"He instinctively can find the shining greatness of our American culture and does a good job of highlighting it (although he also does have those rare lapses when he writes about hockey, but that is something caused by impurities in the Eastern waters or something)." Erik Keilholtz
Under the patronage of St. Tammany
Mark C. N. Sullivan is an editor at a Massachusetts university. He is married and the father of three children. Email
NY Times columnist David Brooks, a lifelong Mets fan, writes he is contemplating a switch of allegiance to his adopted town's new team, the Washington Nats.
[A] love for a team can be a philosophical love, a love for the Platonic ideal the team embodies. For teams not only play; they come to represent creeds, a way of living in the world. The Red Sox ideal is: nobility through suffering. The Cubs ideal is: It is better to be loved than feared. The Yankee ideal is: All cower before the greatness that is Rome.
The Mets ideal is: God smiles upon his darlings. The history of the Mets teaches that miracles happen and the universe is a happy place. If this is the nature of my love, then I can only love the team so long as it still embodies this ideal.
The Amazin's no longer do, though for nearly a quarter-century, the Mets were lovable as the antithesis of the Pinstripes -- until becoming their obnoxious NL carbon in 1986, a date I, as a Sox fan, can pinpoint with accuracy.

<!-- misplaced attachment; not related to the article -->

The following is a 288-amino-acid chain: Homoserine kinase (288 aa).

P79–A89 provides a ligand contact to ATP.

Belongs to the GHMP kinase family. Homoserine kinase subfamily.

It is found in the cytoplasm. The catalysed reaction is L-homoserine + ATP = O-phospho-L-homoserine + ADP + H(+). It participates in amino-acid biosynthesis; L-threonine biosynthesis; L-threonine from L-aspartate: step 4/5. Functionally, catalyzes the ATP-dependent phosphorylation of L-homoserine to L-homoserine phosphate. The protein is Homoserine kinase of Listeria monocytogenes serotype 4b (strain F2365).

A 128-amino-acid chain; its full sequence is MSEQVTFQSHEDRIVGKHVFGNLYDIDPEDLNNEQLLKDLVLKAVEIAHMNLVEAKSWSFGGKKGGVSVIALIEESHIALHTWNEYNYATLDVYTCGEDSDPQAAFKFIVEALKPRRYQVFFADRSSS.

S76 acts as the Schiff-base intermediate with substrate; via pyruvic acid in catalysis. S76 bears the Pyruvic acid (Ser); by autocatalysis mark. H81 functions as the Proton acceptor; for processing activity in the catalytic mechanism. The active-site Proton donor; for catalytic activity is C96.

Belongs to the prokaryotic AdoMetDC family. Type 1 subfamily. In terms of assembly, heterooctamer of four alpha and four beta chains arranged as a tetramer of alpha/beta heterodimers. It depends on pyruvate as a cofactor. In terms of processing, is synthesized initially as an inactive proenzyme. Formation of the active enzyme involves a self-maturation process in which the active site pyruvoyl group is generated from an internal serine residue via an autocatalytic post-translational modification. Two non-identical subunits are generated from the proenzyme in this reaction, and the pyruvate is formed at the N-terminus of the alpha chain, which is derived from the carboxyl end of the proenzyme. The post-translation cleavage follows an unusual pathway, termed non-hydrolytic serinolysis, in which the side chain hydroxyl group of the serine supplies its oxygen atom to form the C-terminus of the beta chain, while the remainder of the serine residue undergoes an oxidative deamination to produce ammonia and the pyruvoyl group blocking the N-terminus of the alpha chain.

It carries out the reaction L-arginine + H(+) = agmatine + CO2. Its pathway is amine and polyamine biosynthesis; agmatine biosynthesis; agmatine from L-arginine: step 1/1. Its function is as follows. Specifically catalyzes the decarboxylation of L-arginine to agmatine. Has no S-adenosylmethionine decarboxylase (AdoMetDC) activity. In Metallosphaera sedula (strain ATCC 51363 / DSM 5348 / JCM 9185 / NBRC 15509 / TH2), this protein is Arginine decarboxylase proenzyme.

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The old ballgame still has its grip, George Will writes in an Opening Day column.
Conservatives are forever being lectured that "you can't turn the clock back" — and shouldn't want to. Oh? This season, for the first time since the Astrodome opened in 1965, every National League game will be played on real grass. What a concept. There are many other reasons why this is baseball's Golden Age, but, in the words of former Phillies manager Larry Bowa, "I don't want to beat a dead horse in the mouth."
Had I lived in New York City in the mid-20th century, would I have been a Giants or a Dodgers fan?
The Bums would seem the ready answer, but I may well have pulled for the Giants – there seems to have been about them, with their tradition of McGraw and Mathewson and the Polo Grounds, more of an old Gotham-McSorley's sort of air. But I would look to NY historians such as Steve M. and Andrew Cusack for clarification in this regard.